Kenya has a severe, generalized HIV epidemic, but in recent years, the country has experienced a notable decline in HIV prevalence, attributed in part to significant behavioral change and increased access to ARV (antiretroviral drugs). Adult HIV prevalence is estimated to have fallen from 10 percent in the late 1990s to about 4.8 percent in 2017. Women face considerably higher risk of HIV infection than men but have longer life expectancies than men when on ART. The 7th edition of AIDS in Kenya reports an HIV prevalence rate of eight percent in adult women and four percent in adult men. Populations in Kenya that are especially at risk include injecting drug users and people in prostitution, whose prevalence rates are estimated at 53 percent and 27 percent, respectively. Men who have sex with men (MSM) are also at risk at a prevalence of 18.2%. Other groups also include discordant couples (where one partner is infected and the other is not) however successful ARV-treatment will prevent transmission. Other groups at risk are prison communities, uniformed forces, and truck drivers.
The following will be a timeline of the major events that have led up to today in the HIV/AIDS epidemic in Kenya from 1984 to 2018.
1984: First case of HIV found in Kenya
1985: Sex workers were involved in 26 new recorded cases of HIV
1985: The condition is still a mystery in Kenya
1986: There is a mass denial of the disease being a problem
1987: A study was performed on the unique women from Majengo slum in Nairobi, who were "immune" to AIDS
1988: HIV prevalence is now at 3,000 cases
1990: Prevalence rises to 2.5% of the population as the government is still in denial
1995: By 1995, the death toll rose to about 200,000 people
1998: Prevalence rate is at 9.8%
2003: Prevalence rate drops to 6.7%
2003: Public sector releases low cost ARVs
2005: Around 65,000 HIV positive individuals in Kenya are on ARVs
2012: Prevalence has dropped to 5.6%, but Kenya still has the 4th largest HIV epidemic
Here is a brief overview of the HIV epidemic in the country as reported by the Ministry of Education in June 2014, as well as the UNAIDS report on Kenya for 2017.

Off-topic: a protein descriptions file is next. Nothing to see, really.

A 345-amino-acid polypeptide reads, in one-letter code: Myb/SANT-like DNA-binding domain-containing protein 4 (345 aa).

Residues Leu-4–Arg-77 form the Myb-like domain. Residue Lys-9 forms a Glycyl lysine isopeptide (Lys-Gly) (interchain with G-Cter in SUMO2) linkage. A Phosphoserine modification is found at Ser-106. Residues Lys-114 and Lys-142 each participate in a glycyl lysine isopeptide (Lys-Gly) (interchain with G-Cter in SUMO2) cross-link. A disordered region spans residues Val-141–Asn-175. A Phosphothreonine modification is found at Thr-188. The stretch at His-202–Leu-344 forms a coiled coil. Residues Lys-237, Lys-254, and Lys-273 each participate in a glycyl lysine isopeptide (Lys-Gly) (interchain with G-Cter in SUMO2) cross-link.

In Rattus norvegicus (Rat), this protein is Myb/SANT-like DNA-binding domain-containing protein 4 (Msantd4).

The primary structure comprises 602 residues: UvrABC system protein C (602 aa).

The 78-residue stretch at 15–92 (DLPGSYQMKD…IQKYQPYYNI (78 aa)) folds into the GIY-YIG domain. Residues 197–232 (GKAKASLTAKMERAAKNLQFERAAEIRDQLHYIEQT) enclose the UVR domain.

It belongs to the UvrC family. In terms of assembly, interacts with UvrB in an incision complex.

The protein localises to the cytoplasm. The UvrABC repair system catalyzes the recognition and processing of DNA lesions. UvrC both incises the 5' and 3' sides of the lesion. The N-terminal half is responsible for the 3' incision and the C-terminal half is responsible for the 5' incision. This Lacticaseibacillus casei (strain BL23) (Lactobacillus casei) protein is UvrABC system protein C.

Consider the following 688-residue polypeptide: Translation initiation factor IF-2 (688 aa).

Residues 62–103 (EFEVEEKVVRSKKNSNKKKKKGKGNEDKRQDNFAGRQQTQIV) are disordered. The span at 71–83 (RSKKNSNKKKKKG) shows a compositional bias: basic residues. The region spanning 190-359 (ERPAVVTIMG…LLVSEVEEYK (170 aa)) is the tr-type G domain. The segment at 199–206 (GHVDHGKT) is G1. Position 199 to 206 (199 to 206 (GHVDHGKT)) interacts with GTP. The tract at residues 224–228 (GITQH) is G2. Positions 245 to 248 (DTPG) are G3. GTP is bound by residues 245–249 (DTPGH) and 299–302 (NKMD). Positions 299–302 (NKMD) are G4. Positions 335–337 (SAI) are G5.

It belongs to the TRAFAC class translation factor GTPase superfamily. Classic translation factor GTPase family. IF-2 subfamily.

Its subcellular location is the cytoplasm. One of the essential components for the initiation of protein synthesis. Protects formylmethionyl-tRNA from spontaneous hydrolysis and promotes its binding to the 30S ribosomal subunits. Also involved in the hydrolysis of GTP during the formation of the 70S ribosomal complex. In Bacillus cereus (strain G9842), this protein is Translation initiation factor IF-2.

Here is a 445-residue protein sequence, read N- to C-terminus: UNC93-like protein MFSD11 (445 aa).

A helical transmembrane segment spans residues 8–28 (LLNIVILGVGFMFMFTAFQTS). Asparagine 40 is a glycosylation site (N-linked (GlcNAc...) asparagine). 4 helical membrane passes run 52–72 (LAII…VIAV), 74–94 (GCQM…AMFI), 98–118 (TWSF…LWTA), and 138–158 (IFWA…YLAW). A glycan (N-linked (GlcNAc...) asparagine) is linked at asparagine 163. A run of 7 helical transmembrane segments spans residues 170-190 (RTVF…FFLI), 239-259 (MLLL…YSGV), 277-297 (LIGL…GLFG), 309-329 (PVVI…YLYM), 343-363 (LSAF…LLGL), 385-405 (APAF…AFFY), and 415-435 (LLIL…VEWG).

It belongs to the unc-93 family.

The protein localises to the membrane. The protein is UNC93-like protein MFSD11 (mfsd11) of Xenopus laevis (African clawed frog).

|County||HIV Prevalence (%)|
As the LGBTQ+ community has always been part of the fight against HIV/AIDS in all countries, the same has happened in Kenya. Although MSMs and other forms of same-sex contact are not the main risk group or cause of HIV/AIDS in Kenya, they have been a big proponent due to the laws that have been put in place by the country's government. Homosexuality is currently illegal in Kenya, allowing the government to 595 cases of homosexuality from 2010 to 2014. While MSMs and members of the LGBTQ+ community already face discrimination on a regular basis, they are being denied treatment due to their identity and the penal code in many places in Kenya.
However, in 2016, activist groups have been able to challenge the constitutionality of the laws that are in place, resulting in the government contemplating if they should be repealed. The verdict is currently undecided. Victory has been won in other places that had laws that discriminated against the LGBTQ+ community, so activists have a positive outlook at this point in time.
With adolescents being a big risk group in Kenya, society has molded the outlook of this group and how they interact with HIV/AIDS. There are many social stigmas involved with people aged 15–19, as they go through harsh environments in schools and in the community. HIV and AIDS in school is viewed as a killer disease that is a sign of sexual immorality. Many adolescents feel afraid to disclose their status, due to the stigma that is behind it. Fear is also found in walking into health centers and asking about HIV/AIDS, due to the conception that health workers will look down on you and your condition.
Social media has also provided adolescents in Kenya with illegitimate information about the disease, prevention of the disease, and overall outlook. While the main fear is found in public shaming or judging, another problem is that adolescents are not represented in policy very well, compared to that of children and adults. Economic burdens that are placed on adolescents that do not have parents to provide the means for their education and wellbeing is another problem for the group. Sometimes, adolescents are forced into being sex workers to provide for themselves, resulting in an increased risk for HIV infection.